Easier said than done sometime hey!

When I look back over the last 47 years of my life I have spent SO much time and energy trying to gain other people’s approval AND most of the time I was trading in my authenticity to do so. I suspect, for me, this is a key part of what is behind the Authentic Woman Vision – to Inspire all Women to Truly Be Ourselves and, ultimately the development of our new Online Program to support all of us to feel more confident, calm and connected. To create deeply authentic and meaningful lives.

It’s so interesting to me that just as I sat down to start writing this post I had a call from one of my teenage son, Hugo’s, teachers. He had asked Hugo to apologise for something that happened in class today and Hugo had refused. The teacher was ringing to ask me to talk to Hugo, to ask him to apologise or he was thinking of giving him a detention. When Hugo got home from school we talked it over and Hugo explained his perspective to me and that he genuinely did not feel he had done anything wrong.

As he explained it I could see both sides of the story, but, very embarrassingly, I still found myself saying to Hugo ‘couldn’t you just have given him what he asked for, couldn’t you just have apologised rather than digging your heals in’. And Hugo, beautifully said to me ‘mum, that is just not in my nature’. He was right! Hugo is quite good at saying sorry when he knows he is in the wrong and in this case he didn’t feel he was. And ultimately, I apologised to him for suggesting he go against his authentic truth.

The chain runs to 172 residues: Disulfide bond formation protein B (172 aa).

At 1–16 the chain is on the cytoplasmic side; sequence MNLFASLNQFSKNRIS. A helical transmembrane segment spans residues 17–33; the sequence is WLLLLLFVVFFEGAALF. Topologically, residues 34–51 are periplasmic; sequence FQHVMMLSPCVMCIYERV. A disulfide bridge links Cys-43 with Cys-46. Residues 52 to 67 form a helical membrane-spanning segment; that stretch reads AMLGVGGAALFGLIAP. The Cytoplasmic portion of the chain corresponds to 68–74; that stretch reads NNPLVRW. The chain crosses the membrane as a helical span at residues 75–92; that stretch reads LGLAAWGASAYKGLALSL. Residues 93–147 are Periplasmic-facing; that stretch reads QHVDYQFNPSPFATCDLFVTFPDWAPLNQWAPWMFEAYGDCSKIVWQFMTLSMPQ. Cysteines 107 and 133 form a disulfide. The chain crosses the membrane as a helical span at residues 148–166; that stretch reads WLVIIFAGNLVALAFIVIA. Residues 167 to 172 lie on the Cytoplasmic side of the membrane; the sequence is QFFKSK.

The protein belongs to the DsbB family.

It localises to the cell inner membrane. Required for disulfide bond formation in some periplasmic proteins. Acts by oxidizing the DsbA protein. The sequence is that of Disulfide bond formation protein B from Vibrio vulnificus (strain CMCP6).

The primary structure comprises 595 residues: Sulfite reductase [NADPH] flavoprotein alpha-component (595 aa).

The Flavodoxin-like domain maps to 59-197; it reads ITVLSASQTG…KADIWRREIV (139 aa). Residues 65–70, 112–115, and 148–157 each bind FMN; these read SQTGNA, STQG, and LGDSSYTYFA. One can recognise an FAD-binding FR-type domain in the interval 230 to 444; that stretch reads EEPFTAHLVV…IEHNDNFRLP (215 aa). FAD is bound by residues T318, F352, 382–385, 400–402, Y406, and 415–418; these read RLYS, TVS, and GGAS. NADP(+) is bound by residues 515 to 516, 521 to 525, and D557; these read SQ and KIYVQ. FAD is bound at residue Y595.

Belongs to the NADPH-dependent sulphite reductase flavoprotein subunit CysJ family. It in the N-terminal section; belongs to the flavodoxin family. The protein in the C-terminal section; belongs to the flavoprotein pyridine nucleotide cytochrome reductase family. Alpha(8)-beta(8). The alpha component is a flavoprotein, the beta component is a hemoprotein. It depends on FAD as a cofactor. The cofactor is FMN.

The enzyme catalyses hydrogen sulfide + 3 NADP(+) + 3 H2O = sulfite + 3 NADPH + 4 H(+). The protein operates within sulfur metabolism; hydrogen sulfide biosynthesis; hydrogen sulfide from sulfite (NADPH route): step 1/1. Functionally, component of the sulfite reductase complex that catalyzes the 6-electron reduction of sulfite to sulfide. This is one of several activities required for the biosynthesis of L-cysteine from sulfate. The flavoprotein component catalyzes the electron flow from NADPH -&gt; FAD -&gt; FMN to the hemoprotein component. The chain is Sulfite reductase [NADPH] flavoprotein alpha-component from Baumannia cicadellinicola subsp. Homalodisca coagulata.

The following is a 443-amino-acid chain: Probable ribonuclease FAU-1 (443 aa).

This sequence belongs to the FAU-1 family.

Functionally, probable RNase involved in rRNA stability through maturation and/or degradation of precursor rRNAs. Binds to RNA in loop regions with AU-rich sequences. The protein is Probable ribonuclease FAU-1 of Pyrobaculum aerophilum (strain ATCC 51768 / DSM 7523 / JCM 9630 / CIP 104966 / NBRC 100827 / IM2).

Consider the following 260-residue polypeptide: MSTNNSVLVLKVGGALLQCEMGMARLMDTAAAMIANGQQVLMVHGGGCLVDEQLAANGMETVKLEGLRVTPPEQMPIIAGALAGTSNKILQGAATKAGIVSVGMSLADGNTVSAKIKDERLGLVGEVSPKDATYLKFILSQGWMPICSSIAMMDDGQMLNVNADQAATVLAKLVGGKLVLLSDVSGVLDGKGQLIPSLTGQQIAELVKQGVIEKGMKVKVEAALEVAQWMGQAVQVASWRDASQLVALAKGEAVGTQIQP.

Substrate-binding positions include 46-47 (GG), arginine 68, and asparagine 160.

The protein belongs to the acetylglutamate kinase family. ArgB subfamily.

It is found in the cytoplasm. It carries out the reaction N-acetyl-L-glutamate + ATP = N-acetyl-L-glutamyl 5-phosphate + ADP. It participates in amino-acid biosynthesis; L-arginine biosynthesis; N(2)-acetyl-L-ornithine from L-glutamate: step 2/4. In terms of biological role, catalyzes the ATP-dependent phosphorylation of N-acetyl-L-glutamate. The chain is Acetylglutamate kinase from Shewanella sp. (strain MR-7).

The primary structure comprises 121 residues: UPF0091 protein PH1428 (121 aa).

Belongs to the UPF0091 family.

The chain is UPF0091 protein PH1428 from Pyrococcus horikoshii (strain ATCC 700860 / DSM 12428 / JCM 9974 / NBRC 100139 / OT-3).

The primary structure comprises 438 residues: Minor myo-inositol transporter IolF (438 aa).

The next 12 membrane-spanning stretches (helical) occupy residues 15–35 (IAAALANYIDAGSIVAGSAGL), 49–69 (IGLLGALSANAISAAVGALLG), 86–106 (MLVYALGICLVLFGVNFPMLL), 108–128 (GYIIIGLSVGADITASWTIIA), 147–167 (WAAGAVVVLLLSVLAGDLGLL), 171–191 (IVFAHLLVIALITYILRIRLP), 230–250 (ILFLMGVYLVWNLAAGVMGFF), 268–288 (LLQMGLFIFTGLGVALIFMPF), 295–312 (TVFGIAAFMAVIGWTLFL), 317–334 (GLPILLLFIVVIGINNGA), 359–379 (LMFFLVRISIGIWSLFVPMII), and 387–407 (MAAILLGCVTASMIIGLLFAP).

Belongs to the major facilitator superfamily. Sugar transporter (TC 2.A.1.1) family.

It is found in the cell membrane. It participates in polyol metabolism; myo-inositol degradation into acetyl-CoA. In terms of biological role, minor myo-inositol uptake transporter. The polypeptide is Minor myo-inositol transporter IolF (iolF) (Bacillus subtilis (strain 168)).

Hallelujah! He is not prepared to go around over-apologising for himself, or being someone else just so his teacher will like him, just to gain his approval. When I talked it through with his teacher and explained Hugo’s perspective, his teacher admitted that he may have got it wrong, that it may have been a misunderstanding. I said to the teacher, ‘while I appreciate your need to feel respected in the class room, I can’t ask my son to apologise for something he genuinely feels he did not do’. I told him I really respect that Hugo has the strength to not just say what people want to hear. The teacher said ‘don’t tell Hugo I said this, but I really admire that in him too. He has a very strong ethical inner compass’.

I never had that. I never felt I had the right to my own views, opinions, perspectives, especially when it came to authority figures. I spent much of my life not having a voice, denying my truth. Until I embarked on the journey of Compassionate Self-Awareness. Until I started the daily practice of ‘not trading my authenticity in for approval’. Until I started to make my own approval, my self-respect, more important than what others thought about me. Until I learnt to say no. To care for myself as much as I do others. While it has felt very challenging at times, there has been no greater gift in my life, than the gift of finally coming home to myself.

May we all practice giving this gift to ourselves.

With great warmth


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